Now, I wish I could speak from a place of understanding for that fear, to argue fairly for both sides, but I’m not sure I can. I do respect that at 24 and raised in a very open household in San Francisco, a very progressive city, that I grew up in a world already accepting. I am both grateful for this and acutely aware that because of it, relating to those who deny change is a very difficult task for me. As a prominent example, not a single ounce of me understands how granting equal rights to all infringes upon your own ability to live, even if their lifestyles are not ones you agree with. Perhaps one day someone will be able to explain it to me in a way I might somewhat understand, but in all the debates I’ve ever had with those who feel that way I’ve never once agreed with a word they said. Then again, quite a few compared homosexuality to pedophilia or bestiality. Perhaps I needed to find somewhat more rational discussion partners…
In my mind, to deny any consenting adult the right to love (as with some countries), to marry (as with ours), to benefit as others do simply because of a difference in sex, religion, orientation or skin color, is to rob that person of their individual expression and rights as a civilized human being. I for one am much more afraid of being remembered as a generation that denied them that than one that left behind the last vestiges of certain antiquated values… and yet there is still resistance. Where does it come from?
Who or what is the main opponent to change? Is it fear? Disgust? Religion?
I have found that some of the loudest and brashest opposition to social change tend to speak from a place of faith or on behalf of their Lord. Not all religions feel this way certainly, and not all people of faith, but as someone who has been bible thumped before for her ‘alternative lifestyle’, I do wonder: what threat does my existence pose to the lives of those who wish to live by a certain creed, particularly if I’m given equal rights? Am I, as an outspoken bisexual woman, so scary? Alternatively, how is equality for those of different sexualities any different as a civil rights issue than the equal rights of women, of people of color, of followers of different religions?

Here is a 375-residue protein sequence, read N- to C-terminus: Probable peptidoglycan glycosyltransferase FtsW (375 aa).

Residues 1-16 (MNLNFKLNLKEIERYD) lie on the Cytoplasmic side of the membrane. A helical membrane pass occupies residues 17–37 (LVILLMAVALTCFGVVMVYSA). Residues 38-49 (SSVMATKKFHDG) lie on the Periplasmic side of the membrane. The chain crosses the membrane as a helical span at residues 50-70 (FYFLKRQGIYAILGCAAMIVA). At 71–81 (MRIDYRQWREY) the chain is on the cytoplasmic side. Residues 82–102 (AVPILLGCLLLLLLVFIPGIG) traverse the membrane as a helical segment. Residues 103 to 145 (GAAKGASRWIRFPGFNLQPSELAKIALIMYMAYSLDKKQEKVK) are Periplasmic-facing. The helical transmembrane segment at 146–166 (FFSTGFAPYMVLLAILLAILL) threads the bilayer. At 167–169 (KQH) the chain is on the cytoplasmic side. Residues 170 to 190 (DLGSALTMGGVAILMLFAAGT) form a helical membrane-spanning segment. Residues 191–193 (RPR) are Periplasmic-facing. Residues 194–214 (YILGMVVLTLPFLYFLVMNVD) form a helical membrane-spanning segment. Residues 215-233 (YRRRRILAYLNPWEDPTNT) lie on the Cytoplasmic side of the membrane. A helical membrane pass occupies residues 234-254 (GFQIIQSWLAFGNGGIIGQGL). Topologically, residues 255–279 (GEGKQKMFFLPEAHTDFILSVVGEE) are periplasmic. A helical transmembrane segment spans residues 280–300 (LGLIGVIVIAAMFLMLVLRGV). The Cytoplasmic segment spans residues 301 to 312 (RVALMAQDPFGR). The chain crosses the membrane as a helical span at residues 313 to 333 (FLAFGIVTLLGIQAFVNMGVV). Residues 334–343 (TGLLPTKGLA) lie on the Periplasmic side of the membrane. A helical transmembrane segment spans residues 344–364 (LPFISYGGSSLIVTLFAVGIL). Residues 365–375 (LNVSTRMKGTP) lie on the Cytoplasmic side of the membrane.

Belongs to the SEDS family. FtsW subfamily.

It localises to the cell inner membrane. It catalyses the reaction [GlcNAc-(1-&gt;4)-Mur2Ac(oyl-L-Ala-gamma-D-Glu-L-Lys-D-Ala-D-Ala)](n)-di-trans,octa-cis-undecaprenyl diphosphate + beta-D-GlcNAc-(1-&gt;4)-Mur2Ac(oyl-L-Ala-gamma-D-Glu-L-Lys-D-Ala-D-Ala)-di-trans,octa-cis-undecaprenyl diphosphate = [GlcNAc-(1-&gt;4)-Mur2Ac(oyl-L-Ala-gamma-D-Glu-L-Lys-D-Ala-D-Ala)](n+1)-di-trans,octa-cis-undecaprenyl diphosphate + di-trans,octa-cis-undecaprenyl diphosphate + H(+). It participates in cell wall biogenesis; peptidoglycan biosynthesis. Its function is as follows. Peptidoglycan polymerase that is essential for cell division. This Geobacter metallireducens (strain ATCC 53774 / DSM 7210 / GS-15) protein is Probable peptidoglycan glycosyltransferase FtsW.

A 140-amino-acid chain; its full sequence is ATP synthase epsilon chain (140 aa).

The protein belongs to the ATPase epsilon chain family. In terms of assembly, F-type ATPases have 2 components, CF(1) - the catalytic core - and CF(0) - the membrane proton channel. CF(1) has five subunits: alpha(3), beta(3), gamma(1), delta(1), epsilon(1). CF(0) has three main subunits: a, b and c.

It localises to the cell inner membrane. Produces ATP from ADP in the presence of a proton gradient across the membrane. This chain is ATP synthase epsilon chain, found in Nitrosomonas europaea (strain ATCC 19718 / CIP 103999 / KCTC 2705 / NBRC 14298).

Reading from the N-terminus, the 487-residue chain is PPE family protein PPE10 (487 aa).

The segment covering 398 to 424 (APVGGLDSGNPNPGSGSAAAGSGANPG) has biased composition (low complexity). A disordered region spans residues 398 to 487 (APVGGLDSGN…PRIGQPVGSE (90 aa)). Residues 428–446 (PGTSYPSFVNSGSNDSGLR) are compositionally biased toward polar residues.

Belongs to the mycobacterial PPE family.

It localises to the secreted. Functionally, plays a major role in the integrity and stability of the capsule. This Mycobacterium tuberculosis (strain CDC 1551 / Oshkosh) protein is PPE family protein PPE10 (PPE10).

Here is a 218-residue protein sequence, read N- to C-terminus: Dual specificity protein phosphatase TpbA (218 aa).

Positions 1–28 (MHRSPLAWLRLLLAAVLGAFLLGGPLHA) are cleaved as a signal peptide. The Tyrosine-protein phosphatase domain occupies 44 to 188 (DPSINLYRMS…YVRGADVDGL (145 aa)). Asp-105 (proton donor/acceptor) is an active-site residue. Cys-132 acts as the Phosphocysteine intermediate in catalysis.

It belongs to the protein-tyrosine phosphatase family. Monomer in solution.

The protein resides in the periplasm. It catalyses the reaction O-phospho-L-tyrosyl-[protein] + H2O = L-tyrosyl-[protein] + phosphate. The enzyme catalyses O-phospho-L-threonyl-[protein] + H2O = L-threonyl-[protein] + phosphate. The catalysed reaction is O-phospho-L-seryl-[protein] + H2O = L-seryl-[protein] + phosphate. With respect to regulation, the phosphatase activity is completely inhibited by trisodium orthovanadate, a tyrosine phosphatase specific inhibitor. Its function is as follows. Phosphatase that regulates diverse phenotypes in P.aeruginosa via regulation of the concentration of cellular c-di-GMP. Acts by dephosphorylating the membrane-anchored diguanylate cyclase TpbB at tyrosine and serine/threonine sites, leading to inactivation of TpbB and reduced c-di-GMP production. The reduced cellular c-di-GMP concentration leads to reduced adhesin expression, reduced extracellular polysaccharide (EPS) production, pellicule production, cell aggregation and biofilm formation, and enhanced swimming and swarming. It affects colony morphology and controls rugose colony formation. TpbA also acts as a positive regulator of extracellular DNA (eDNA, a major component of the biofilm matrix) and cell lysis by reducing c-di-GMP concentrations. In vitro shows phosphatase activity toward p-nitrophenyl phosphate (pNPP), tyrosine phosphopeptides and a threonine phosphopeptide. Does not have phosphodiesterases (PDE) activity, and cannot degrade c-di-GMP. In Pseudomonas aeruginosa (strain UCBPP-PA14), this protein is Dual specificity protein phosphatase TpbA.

As I eagerly await your responses to this discussion, I leave you with some of my favorite quotes regarding change and evolution.
"Progress is impossible without change, and those who cannot change their minds cannot change anything." - George Bernard Shaw
“Life is a series of natural and spontaneous changes. Don’t resist them; that only creates sorrow. Let reality be reality. Let things flow naturally forward in whatever way they like.” - Lao Tzu
“The world as we have created it is a process of our thinking. It cannot be changed without changing our thinking.” - Albert Einstein
“Nothing is so painful to the human mind as a great and sudden change.” - Mary Shelley
“When people are ready to, they change. They never do it before then, and sometimes they die before they get around to it. You can’t make them change if they don’t want to, just like when they do want to, you can’t stop them.” - Andy Warhol
“Taking a new step, uttering a new word, is what people fear most.” - Dostoyevsky
"It is not the strongest of the species that survives, nor the most intelligent that survives. It is the one that is most adaptable to change." - Charles Darwin
"What you’re supposed to do when you don’t like a thing is change it. If you can’t change it, change the way you think about it.” - Maya Angelou
Sounds like a great jumping off point. I’ll happily give it a shot!